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Re: Single quotes in Info

From: Artur Malabarba
Subject: Re: Single quotes in Info
Date: Wed, 28 Jan 2015 19:38:08 -0200

I've been looking into what you suggest, but it seems the
decomposition property won't be enough. It does give us the necessary
information for things like á and ç, but it doesn't say anything about
the quotes (which was the whole inital point), nor about characters
like ⇒ (which I think someone else on this thread suggested).

Furthermore, the point here would be to have "a" and "á" match each
other, but the decomposition of "á" gives us two characters (as would
be expected). How are we to programmatically know which of these two
characters is to be considered equivalent to "a with accute"? Is it
safe to assume it's the first character?
Otherwise, if we demand that the user types a´ to be able to match the
á letter, then this feature seems kind of moot.

2015-01-28 13:24 GMT-02:00 Eli Zaretskii <address@hidden>:
>> Date: Tue, 27 Jan 2015 23:15:22 -0200
>> From: Artur Malabarba <address@hidden>
>> Cc: emacs-devel <address@hidden>
>> Eli, if I may ask, did you get a chance to see the code? (it's quite short)
>> The last couple emails give me the impression we're not quite on the same 
>> page.
> I did just now, and I don't think I was on a different page.
>> The purpose of this is to allow the user to search for complex characters 
>> (such as curly quotes or any of these "“””„⹂〞‟‟❞❝❠“„〝〟🙷🙶🙸) by typing a 
>> simple character available on simple keyboards (such as the plain double 
>> quote ").
> But that's exactly where it falls short of supporting a more general
> feature, which allows to find text that is "equivalent" to the one you
> search for.  The limitation to "simple characters available on simple
> keyboards" might seem a no-brainer for predominantly ASCII text, but
> it _is_ a serious limitation for any non-ASCII script, certainly for
> complex scripts, which Emacs supports for years.
>> Each simple character, needs an entry on the `isearch-groups-alist' 
>> variable. The max number of entries we'll ever need on this alist (in the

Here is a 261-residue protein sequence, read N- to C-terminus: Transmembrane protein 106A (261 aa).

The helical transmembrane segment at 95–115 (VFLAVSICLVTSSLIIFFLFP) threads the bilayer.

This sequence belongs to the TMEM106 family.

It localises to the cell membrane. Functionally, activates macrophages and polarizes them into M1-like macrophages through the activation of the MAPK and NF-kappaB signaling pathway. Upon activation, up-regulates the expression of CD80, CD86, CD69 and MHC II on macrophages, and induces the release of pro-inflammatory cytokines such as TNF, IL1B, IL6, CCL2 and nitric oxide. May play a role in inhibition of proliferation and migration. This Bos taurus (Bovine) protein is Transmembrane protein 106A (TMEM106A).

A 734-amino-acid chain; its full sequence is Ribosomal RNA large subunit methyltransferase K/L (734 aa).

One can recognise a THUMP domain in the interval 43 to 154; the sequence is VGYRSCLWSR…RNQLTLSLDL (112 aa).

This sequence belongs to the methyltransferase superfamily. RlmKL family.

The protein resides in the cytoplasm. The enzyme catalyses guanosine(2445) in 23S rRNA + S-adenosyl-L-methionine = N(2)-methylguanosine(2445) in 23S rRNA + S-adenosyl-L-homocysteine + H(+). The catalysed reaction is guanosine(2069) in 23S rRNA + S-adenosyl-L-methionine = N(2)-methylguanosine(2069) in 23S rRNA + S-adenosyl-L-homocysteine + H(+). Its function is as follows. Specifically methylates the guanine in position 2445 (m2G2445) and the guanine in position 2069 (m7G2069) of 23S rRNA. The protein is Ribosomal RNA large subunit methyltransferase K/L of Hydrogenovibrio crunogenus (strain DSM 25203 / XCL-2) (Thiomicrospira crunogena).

>> very worst possible scenario) is the number of simple characters in a simple 
>> keyboard (which is way less than 5000 last I checked).
> You seem to forget that modern keyboards and input methods support
> much more than what meets the eye on the keyboard.  Even Latin locales
> provide non-ASCII characters such as á and å.  It is also not uncommon
> to copy/paste a search string from some text, in which case the search
> string could include the "complex" characters, but you'd still want to
> find their "simple" equivalents; your code, which transforms only the
> search string, cannot support this use case.  Moreover, CJK locales
> use input methods that can produce thousands of characters, and for
> people in those cultures such input is "simple" because they can use
> nothing simpler.
> Using a database that maps ASCII characters to regexps doesn't scale
> for supporting these use cases.  It doesn't even scale to the
> above-mentioned Latin characters, because á has a sequence of 2
> characters "a ́" as its canonical decomposition, so when I type á, I
> expect to find both á and "a ́", and vice versa.  More complex scripts
> have several forms of the same letter, such as the "final" form used
> in Arabic and Hebrew for the last letter in a word -- typing one of
> these forms should find any other form.  Etc. etc. -- there's a huge
> complexity behind all this, and we need to support it if we want to be
> respected as a text editor.
> The way to support this is similar to how we support case-insensitive
> search: we "fold" each character, both in the search string and in the
> text being searched, using case tables, and then compare the "folded"
> characters.  Similarly, to support equivalence, we need to produce a
> canonical/equivalent decomposition from each character on both sides
> of the comparison, and then compare the results.
> As I said before, we already have all the necessary data in the
> 'decomposition' property of each character, we just need to use it in
> a way that is similar to case tables, just slightly more complex
> (because we are no longer talking single characters).
>> > > Does it relate a simple character to all its complex
>> > > equivalents? Or does it relate each complex character to a simple 
>> > > alternative?
>> > The latter.  Read paragraph 1.1 of UAX #15 for the starting point, and
>> > also section 3.7 of the Unicode Standard.
>> If it's the latter, then it's the wrong way for us to do an automated 
>> approach. What we need is to know the whole set of Unicode characters which 
>> is equivalent to a given ASCII character. Of course we can build this table 
>> from the Unicode Standard (that's exactly what the `isearch-groups-alist' 
>> variable is meant to do), I'm just saying an automated approach probably 
>> isn't viable here.
> I don't see why it won't be viable, or maybe I don't understand what
> you mean by "automated" here.  I certainly don't think we should limit
> ourselves to "simple characters", not for something as general-purpose
> as text search.  This might be okay for Info only, but not if we want
> it in isearch.el.
> My idea is to use the 'decomposition' property to decompose each
> character in the search string and in the text being searched, when
> they need to be compared.  Exactly like we do with case-folding.

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